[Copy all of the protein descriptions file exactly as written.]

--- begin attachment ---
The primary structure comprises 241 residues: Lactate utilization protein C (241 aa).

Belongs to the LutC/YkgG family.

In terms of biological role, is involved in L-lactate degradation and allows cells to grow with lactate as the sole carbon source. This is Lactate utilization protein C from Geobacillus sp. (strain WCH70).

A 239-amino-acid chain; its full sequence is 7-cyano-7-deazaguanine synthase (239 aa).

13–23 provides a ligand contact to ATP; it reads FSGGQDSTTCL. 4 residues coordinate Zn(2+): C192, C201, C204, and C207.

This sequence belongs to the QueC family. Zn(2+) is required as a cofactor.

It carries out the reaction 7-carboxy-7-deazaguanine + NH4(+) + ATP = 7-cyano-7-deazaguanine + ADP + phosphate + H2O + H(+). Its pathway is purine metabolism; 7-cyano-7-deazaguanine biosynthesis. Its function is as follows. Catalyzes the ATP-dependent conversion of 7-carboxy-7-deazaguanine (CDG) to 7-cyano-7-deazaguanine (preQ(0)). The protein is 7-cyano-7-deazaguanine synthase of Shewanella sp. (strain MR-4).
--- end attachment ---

The primary structure comprises 241 residues: Lactate utilization protein C (241 aa).

Belongs to the LutC/YkgG family.

In terms of biological role, is involved in L-lactate degradation and allows cells to grow with lactate as the sole carbon source. This is Lactate utilization protein C from Geobacillus sp. (strain WCH70).

A 239-amino-acid chain; its full sequence is 7-cyano-7-deazaguanine synthase (239 aa).

13–23 provides a ligand contact to ATP; it reads FSGGQDSTTCL. 4 residues coordinate Zn(2+): C192, C201, C204, and C207.

This sequence belongs to the QueC family. Zn(2+) is required as a cofactor.

It carries out the reaction 7-carboxy-7-deazaguanine + NH4(+) + ATP = 7-cyano-7-deazaguanine + ADP + phosphate + H2O + H(+). Its pathway is purine metabolism; 7-cyano-7-deazaguanine biosynthesis. Its function is as follows. Catalyzes the ATP-dependent conversion of 7-carboxy-7-deazaguanine (CDG) to 7-cyano-7-deazaguanine (preQ(0)). The protein is 7-cyano-7-deazaguanine synthase of Shewanella sp. (strain MR-4).